The MATURE project arose from concern about the practical challenges of implementing learning that is for non-participant, disadvantaged older people.

Statistics prove that adult education consistently fails to engage significant numbers of seniors. Predecessor projects (LISA; LENA; LARA; EuBia) have identified that this failure results in part from the way that learning is developed and delivered.
Work with traditionally non-participant groups in these projects has begun to reveal additional barriers to their engagement, made more severe in later life. Anecdotal evidence proves our hypothesis that non-engagement can have a detrimental effect on proactive longevity.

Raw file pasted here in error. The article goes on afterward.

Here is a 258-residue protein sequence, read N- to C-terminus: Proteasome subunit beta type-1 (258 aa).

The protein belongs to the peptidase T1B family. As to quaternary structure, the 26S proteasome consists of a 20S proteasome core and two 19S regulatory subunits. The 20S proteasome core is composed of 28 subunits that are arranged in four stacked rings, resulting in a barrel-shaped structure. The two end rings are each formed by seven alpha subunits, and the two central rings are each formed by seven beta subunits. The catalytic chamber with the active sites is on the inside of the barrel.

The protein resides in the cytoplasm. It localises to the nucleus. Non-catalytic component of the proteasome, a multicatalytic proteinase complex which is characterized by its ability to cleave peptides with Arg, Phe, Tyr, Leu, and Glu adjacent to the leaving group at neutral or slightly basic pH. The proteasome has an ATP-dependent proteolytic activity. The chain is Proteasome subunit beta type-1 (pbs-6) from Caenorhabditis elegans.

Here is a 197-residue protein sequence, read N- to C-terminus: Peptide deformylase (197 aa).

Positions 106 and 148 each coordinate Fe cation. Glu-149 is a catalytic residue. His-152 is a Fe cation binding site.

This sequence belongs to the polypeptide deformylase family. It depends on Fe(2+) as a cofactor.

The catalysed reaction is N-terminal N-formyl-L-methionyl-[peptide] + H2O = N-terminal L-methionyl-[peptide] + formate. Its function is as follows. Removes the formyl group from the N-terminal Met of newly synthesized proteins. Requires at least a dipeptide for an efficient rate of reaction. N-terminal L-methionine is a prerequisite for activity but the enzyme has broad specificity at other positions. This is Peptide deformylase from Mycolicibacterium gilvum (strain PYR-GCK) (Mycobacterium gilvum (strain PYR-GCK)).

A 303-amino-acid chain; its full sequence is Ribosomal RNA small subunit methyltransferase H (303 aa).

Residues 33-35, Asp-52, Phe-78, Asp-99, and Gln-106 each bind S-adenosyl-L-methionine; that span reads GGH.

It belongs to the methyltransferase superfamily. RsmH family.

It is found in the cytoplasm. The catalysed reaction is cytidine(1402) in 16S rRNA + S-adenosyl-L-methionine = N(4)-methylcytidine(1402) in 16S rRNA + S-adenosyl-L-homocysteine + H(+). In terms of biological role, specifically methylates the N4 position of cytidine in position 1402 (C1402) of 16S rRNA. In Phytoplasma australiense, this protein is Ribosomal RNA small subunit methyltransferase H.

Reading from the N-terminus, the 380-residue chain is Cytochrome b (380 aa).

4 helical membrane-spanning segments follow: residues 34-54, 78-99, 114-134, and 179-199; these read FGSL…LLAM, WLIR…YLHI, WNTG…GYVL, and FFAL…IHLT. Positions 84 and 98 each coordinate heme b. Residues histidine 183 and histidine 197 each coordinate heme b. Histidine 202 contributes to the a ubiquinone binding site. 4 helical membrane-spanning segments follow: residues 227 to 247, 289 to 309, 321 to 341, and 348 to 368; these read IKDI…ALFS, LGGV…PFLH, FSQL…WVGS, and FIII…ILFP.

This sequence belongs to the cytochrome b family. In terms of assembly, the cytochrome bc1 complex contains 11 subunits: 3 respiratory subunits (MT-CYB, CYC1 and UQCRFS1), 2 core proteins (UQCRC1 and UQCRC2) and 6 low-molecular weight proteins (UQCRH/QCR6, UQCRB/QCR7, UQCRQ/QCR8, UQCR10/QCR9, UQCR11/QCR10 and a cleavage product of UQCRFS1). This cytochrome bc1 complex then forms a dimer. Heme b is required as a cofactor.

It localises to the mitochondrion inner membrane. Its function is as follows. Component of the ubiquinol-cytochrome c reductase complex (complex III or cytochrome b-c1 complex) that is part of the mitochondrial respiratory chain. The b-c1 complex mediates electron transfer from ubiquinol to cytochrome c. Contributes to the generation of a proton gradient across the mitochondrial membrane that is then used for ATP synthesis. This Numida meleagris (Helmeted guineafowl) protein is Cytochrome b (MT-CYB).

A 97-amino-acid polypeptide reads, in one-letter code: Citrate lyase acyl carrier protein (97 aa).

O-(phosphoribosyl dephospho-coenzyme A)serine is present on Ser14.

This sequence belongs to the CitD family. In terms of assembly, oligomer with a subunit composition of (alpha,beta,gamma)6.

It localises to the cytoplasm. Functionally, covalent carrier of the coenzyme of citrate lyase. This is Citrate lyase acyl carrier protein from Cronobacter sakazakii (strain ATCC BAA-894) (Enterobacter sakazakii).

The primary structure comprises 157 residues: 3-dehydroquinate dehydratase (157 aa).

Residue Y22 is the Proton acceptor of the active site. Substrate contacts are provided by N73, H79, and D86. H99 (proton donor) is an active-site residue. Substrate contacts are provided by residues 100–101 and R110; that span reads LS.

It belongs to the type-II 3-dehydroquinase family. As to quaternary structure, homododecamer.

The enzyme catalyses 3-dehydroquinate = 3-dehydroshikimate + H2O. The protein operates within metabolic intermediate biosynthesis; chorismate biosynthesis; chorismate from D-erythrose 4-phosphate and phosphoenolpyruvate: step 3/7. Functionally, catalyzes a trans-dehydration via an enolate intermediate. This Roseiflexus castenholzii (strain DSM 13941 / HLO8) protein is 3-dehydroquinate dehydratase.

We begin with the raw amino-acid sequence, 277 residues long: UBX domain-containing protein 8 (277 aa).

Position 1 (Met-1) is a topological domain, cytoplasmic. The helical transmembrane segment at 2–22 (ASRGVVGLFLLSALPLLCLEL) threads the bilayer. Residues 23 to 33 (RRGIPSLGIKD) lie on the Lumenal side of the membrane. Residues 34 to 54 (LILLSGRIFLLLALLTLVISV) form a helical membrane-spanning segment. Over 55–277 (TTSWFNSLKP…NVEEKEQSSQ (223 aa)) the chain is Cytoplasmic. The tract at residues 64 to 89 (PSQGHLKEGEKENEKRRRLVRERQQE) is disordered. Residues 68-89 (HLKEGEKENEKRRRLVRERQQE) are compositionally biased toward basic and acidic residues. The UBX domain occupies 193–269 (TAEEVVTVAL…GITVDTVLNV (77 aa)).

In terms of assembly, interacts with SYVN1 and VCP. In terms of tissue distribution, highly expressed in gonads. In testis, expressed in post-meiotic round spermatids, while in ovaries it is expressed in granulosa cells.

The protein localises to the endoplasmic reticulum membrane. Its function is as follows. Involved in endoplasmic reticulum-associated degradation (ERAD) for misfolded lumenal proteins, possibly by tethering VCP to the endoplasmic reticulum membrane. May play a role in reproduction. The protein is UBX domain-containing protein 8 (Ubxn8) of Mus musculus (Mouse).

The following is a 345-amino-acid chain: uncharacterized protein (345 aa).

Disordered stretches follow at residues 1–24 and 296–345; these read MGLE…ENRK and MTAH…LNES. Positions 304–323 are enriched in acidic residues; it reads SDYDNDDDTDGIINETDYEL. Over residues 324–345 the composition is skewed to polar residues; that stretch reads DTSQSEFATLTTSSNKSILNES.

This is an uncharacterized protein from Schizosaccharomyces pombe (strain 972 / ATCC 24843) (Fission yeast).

MATURE project work offers a contribution to the debate about the impact of issues such as health, dependency, culture, ethnicity and attitude on the lives of older adults and their willingness or otherwise to participate generally. The team is aware that there is insufficient advice about how to address and overcome such barriers within educational contexts; adult learning remains within the grasp of those with the skills to access and cope with it, not those who may benefit the most from it.